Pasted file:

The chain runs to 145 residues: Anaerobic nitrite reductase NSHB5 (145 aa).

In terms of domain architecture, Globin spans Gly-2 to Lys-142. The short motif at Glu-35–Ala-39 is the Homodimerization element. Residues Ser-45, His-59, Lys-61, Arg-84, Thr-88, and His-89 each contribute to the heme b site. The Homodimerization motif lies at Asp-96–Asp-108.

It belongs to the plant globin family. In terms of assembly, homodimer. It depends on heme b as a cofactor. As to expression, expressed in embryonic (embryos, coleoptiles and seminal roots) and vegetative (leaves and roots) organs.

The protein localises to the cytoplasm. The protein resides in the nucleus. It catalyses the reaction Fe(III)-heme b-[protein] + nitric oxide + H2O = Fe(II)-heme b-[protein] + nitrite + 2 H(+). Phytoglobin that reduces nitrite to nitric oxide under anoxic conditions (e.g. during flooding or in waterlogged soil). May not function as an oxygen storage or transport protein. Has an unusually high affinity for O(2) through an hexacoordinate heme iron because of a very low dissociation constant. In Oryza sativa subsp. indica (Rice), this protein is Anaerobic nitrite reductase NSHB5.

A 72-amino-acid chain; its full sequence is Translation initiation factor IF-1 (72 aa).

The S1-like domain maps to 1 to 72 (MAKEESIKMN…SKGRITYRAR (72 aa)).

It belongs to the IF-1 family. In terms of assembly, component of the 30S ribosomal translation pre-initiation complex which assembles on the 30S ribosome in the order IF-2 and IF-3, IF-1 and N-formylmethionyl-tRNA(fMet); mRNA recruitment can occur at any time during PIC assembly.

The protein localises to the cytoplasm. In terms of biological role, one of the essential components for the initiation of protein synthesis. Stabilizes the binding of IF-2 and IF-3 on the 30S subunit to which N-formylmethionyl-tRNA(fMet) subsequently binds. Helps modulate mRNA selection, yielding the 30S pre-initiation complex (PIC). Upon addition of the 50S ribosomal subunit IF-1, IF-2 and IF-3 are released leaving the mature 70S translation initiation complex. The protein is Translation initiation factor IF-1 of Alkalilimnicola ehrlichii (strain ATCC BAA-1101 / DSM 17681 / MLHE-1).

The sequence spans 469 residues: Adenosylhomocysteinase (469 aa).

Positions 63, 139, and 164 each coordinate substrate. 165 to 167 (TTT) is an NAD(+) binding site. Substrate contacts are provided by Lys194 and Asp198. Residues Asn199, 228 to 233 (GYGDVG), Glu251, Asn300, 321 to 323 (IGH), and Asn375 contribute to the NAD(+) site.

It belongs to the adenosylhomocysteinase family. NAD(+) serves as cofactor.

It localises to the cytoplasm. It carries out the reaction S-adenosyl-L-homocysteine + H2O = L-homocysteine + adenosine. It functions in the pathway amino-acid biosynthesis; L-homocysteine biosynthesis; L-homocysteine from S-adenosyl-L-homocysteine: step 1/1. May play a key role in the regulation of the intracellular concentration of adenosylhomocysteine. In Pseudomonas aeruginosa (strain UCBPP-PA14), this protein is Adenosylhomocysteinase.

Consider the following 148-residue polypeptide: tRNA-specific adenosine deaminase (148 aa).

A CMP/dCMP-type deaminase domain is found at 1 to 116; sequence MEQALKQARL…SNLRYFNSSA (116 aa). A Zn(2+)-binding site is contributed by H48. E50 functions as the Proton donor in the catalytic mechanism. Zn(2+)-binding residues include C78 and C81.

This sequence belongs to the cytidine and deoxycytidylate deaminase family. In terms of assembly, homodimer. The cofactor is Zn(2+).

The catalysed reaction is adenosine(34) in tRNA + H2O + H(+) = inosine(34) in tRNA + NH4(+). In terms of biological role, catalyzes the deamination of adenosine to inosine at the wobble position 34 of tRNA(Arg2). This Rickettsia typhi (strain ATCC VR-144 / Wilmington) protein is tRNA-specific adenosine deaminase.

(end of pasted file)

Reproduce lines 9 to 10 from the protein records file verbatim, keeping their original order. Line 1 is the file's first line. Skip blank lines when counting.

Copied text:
The sequence spans 469 residues: Adenosylhomocysteinase (469 aa).

Positions 63, 139, and 164 each coordinate substrate. 165 to 167 (TTT) is an NAD(+) binding site. Substrate contacts are provided by Lys194 and Asp198. Residues Asn199, 228 to 233 (GYGDVG), Glu251, Asn300, 321 to 323 (IGH), and Asn375 contribute to the NAD(+) site.